The 5 Habits of “Easily Getting By”

This morning I was thinking back on the book “The 7 Habits of Highly Effective People” and considering to select it as the next title we would read for our UX group’s book club. It has a great list of principles (though long winded) that can be applied to make competent people into highly effective people. Before you can be highly effective, you have to have a minimal level of capability, and one of those capabilities is to not lose your job.

I’ve known a enough people in my career where I thought, “How does this person still have a job here?” These people don’t stand out and rarely contribute anything super valuable to the team, but they still manage to collect a paycheck every week.

To me this is interesting because ambitious people all want to succeed, but what about the other 80% of the population (making the number up) who are just there because it’s a job? Taking some time to understand this helps us identify traits in others (and yourself when you’re not interested in your work) when you become a manager of others. I remember my mom worked with this lady who was always so funny. She had a great personality, was always talking and seemed busy. I asked my mom why she wasn’t the boss ( I was 7 years old at the time) and my mom laughed then telling me the woman was actually very mediocre at her job. She showed up on time, left right when the clock struck five, and never did anything more than she was asked for. So I wondered, “Why do they keep her around?” The answer is simple now. The woman was doing the absolute minimum to get by and go unnoticed, a strategy to coast through her job.

Another interesting part of the principles below are that you have to do all of these before you can truly become “Highly Effective.” Stop and think about that for a second. It’s hard to stop and think about something like this in our American culture because we are trained to jump to the next big thing immediately or win the biggest trophy without creating the building blocks first. Before you can be great, or even good, you have to be average. Before you start thinking that you’re going to be the next Jack Welch, Steve Jobs, or any other business guru, learn to do the absolute minimum first.

Show Up On Time

I remember being told when I started my first job out of college, “It’s nearly impossible to get fired when you show up everyday on time.” It’s true. It builds trust with others by showing that you have a level of responsibility. It also shows respect for others time.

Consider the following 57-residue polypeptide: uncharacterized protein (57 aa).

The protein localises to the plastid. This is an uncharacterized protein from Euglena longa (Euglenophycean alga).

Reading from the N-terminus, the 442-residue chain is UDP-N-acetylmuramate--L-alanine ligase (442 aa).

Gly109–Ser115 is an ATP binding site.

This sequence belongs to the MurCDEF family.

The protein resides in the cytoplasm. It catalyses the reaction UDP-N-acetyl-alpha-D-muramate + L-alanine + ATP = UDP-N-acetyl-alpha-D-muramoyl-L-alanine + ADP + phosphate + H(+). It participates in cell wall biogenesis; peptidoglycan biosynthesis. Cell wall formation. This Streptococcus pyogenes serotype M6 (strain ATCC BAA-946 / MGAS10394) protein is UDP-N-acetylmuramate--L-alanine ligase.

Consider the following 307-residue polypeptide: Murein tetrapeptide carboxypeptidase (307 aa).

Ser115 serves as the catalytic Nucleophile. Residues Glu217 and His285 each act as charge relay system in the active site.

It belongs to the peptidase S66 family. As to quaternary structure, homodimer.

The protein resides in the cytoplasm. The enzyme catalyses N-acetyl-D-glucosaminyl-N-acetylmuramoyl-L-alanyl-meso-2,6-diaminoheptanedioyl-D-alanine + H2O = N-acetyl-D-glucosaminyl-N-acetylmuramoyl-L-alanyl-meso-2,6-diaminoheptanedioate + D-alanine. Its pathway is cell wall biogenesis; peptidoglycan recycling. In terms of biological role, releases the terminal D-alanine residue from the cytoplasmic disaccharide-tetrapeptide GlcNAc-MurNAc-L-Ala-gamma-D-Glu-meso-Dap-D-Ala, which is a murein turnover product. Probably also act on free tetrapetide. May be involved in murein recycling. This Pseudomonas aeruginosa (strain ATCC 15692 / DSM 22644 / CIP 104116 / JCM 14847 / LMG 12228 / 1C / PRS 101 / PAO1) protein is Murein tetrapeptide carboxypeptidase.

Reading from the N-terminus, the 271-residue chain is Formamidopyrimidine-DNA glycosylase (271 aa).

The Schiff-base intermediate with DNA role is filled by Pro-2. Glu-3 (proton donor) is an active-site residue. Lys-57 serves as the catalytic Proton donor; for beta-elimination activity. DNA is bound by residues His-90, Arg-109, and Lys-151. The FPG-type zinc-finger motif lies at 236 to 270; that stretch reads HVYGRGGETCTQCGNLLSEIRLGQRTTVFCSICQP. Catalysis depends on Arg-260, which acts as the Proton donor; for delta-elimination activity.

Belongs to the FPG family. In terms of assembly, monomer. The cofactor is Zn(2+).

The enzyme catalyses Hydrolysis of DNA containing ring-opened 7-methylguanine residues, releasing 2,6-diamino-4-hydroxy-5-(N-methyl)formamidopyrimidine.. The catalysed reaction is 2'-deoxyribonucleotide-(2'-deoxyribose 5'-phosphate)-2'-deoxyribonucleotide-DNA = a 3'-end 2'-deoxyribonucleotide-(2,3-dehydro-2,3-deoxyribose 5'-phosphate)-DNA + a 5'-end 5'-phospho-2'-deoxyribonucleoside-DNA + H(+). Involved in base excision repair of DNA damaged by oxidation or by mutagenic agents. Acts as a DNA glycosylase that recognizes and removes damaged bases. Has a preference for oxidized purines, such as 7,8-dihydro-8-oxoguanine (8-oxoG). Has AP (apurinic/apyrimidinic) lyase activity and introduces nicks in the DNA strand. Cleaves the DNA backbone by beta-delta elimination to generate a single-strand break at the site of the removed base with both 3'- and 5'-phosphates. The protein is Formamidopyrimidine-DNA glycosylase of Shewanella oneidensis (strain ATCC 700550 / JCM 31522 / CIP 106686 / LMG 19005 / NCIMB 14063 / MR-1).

There was a case study I read in a management course about an employee who has quickly promoted up the ranks because he was “such a hard worker.” He came into the office on time every morning and stayed late into the late. Management thought he must deserve a promotion for putting in so much effort, it would also set a great example for the office. It turned out, the employee wasn't putting in a lot effort, in fact, most of the time he was just surfing the web, watching videos, and taking care of personal matters all because he didn't have internet or a phone line at home. He received promotions purely based on the perception of work he was putting in, which leads me to my next habit.

Don’t Leave Early

People have red flags, whether valid or not, when they see others leave early. Unless you state it’s an emergency, people are going to jump to the conclusion that you are not putting in your fareshare of effort. It’s unfair, but it’s human nature.

This is especially frustrating for my wife who gets into work 2 hours before the rest of her co-workers. Even though she leaves just an hour before them (and works through lunch) co-workers give her mean looks as she leaves office. Several people have stopped her in the elevator over the last year and asked demeaningly “Leaving so soon?” even though she works 2 hours more than them every workday.

Complete What is Asked of You

It’s tough as a manager to fire an employee who has completed everything you have asked of them. If you completed the task, but the quality wasn’t at the level expected, maybe you can blame it on “miscommunication” or lack of “training” the first few times. After a while though, completing a task at the quality level expected will be necessary to “get by.”

You could be demoted for consistently turning in low-quality work, but it’s unlikely you’ll get fired. There are too many other people who won’t even complete the task to begin with that they need to focus on getting rid of first.

Don’t Overextend Yourself

It’s important to commit to only what you can do. This goes for work productivity, relationships, and financially. Live and perform within your means and abilities. When you over-stretch yourself, you end up letting others down. Letting others down is a red flag for them to distrust you.

Pay Your Taxes

You have to do it to avoid jail, unnecessary legal fees, and lots of time speaking with the IRS. My mom went through part of this after having been screwed over with a company buy-out that her broke and some random CEO and CFO with millions of dollars. It was hundreds of hours of her life taken away (over 5 years) from her fighting with the IRS and convince them she was taxed on money she never received. That’s a lot of time and stress on top of being a single mother of three children. Had she had the money to pay off the initial tax or a lawyer to get it taken care of, she would have gotten a large portion of her late 40’s back.

B Parsons